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4 Songs that Speaks about Social and Political Issues

22 Mar 2022 | STORIES | 0 Comment
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Making music is a universal human trait that goes back to at least 35,000 years ago and it is one of the oldest communication tools to ever exist. It evokes a feeling and conveys emotion, like an upbeat song creates a pumped-up feeling or a song with sad melody and lyrics builds an emotional wave within us. There are a plethora of themes to explore in creating music, such as love, life, loss, hatred, including politics and social issues. Here are 4 songs that criticize society and government and speak about social and political issues: 


  1. System of a Down - B. Y. O. B


In American culture, B. Y. O. B is an acronym for “Bring Your Own Booze”, a term used by college students where alcohol is not served at a party, but everyone is free to bring their own. However, in this song by System of a Down, an American-Armenian alternative metal band, B. Y. O. B here means “Bring Your Own Bombs”. This tells about the business behind war, and how the government and privileged politicians start them, but they always expect the poor civilians to fight for them. It used a party as a metaphor of war, as symbolized in the lyrics such as, 

“Everybody's going to the party, have a real good time, 

Dancing in the desert, blowing up the sunshine”

Through the track, System of a Down implies that it is us laymens that need to deal with the consequences of decisions and wars created by the leaders.

“Why don't presidents fight the war?

Why do they always send the poor?”

This was the lead single from their fourth album, Mezmerize, which debuted at #1 in the US and the song eventually won for “Best Hard Rock Performance” in the 2006 Grammy Awards.


  1. Billie Holiday - Strange Fruit



The lyric to this song was written by a civil rights activist, Abel Meeropol, originally as a poem and was later recorded by Billie Holiday in 1939. It depicts the suffering Black Americans went through because of “lynching”. According to the National Association for the Advancement of Colored People (NAACP), lynching is the public killing of an individual who has not received any legal trial under the pretext of justice. It was a violent public acts that white people used to terrorize and control Black people in the 19th and 20th centuries which typically evoke images of Black men and women hanging from trees, and sometimes with other extreme brutality, such as torture, mutilation, decapitation, and desecration. Some victims were burned alive. 

The “strange fruit” in this song symbolizes the bodies of Black men and women hanging from the trees. The song was mentioned by Time magazine as “Song of the Century” in 1999. Later, it was covered by Nina Simone, René Marie, among others, and became one of the most influential protest songs of the 20th Century, even until today.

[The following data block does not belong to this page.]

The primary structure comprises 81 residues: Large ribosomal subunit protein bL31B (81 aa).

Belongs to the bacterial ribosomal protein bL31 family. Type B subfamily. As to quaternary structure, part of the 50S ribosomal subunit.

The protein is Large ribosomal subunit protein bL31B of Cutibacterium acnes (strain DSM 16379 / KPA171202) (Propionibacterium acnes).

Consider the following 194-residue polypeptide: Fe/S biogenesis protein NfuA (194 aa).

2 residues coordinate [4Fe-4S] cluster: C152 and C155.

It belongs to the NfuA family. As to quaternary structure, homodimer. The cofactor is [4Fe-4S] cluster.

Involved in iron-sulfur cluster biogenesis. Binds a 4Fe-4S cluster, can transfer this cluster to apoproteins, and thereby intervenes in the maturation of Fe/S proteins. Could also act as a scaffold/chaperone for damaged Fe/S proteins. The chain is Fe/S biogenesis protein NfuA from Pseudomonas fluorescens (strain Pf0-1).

1. Girls’ Generation - Into the New World


Released on August 3rd, 2007, this song is the debut single from the South Korean girl group, Girls’ Generation under SM Entertainment. It talks about opening a door to welcome a new world or era. Though it wasn’t originally written as a criticism of social or political issues, the song had a resurgence in popularity in 2016 when Ewha Women's University students sang it during part of their peaceful protest against the university whilst facing 1600 police officers. In 2016-2017,  there was a protest against President Park Geun Hye in South Korea, also known as The Candlelight Demonstrations, which was to impeach the President due to corruption charges, among other cases. At its peak in December 2016, around 2.3 million people hit the streets in an anti-Park rally. 



This song, along with Big Bang’s “Bang Bang Bang” and TWICE’s “Cheer Up”, were widely sung in protests and rallies, symbolizing the demand of a new beginning for the country.


  1. Iwan Fals - Bongkar


Iwan Fals is no stranger in the Indonesian music scene. He released his first solo album, Sarjana Muda, under Musica Studios in 1981. He then formed a group called “Swami” in 1989 and later became a part of Kantata Takwa, which contained several members of Swami. They released a self-titled album in 1990, featuring songs such as “Bento” and “Bongkar” that they sang during a demonstration by college students. ‘Bongkar’ or loosely translated to ‘expose’ talks about dissatisfaction with the government in the new order regime. This song in particular protests the government’s inability to represent the public and their aspirations so according to them, it’s better to rip the institution apart.


Written by: Jessica Felicia
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